How do we maintain fulfilling and productive working lives in the face of ill health or disability? The question covers the whole of working life – preparation for and entering work, support when sickness or injury supervene, return to work, and sustaining working life despite impaired heath – and is relevant for an ageing workforce.
Underlying the question is the conviction that everyone benefits from safeguarding the health of working-age people, and supporting them when they are not wholly fit.
This brings responsibilities to many agencies – in public health, in healthcare, in social care and other local authority activities, on those who administer the system of welfare, and on employers. It places on individuals a personal responsibility for protecting and improving their health as far as they can.
There is a growing realisation of the need to support people in a personalised way as they enter and move through the health, social-care, welfare, and employment systems. This thought runs through Improving Lives – the recent work, health and disability Green Paper.
We now have a better appreciation of the impact of health conditions on the way we function in daily life. We also recognise the importance of appropriate work to maintaining health and wellbeing.
Importantly, these aspects have come to be accepted by health professionals as essential elements of clinical practice. That is why the fit note is important. Unlike the sick note that it replaces, the fit note gives a new emphasis to what someone who is not wholly fit can do if sufficiently supported and motivated. It offers an early opportunity to advise patient and employer on the ways to recovery, rehabilitation and return to work. Regrettably, I have to say that the potential of the fit note has yet to be realised.
Mental health is probably the most important – though often hidden – factor underlying sickness and disability. It is a major factor in continuing to work even when unwell.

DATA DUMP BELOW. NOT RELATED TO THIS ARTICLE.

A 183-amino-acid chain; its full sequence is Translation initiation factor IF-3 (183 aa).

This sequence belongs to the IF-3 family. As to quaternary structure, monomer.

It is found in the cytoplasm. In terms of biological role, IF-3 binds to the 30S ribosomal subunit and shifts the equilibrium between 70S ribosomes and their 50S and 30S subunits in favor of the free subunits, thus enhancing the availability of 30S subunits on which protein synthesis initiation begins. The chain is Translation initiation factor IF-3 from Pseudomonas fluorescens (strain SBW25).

Although factors outside the workplace come to bear on mental health, often before working age, it is clear that the working environment has a major impact.
A welcome shift in thinking has brought a much-needed emphasis on seeing physical and mental, not as separate domains, but as inseparable parts of health. Although common mental-health problems may exist alone, often they compound the effects of long-term physical conditions.
There is also fuller recognition of the fact that many common disorders fluctuate in their expression and impact. This is difficult to explain to employers. It may be even more difficult for employers to appreciate the impact and the kinds of accommodation that might be necessary to enable the employee to perform at their best.
It is almost expected that, as people age, long-term work-limiting conditions will develop. Experience shows that with the right support and sufficient workplace adaptation, most can maintain sustained and fulfilling work.
Naturally, employers seek to ease the burdens and costs of impaired health. Each organisation has a role in protecting and nurturing the health of its employees – to develop, one might say, a culture of health. Placing the employee at the heart of an organisation is key. It falls to the leading figures in the organisation to ensure this happens.
This article was first published in Reform’s ‘NHS reform at pace and scale’ conference brochure.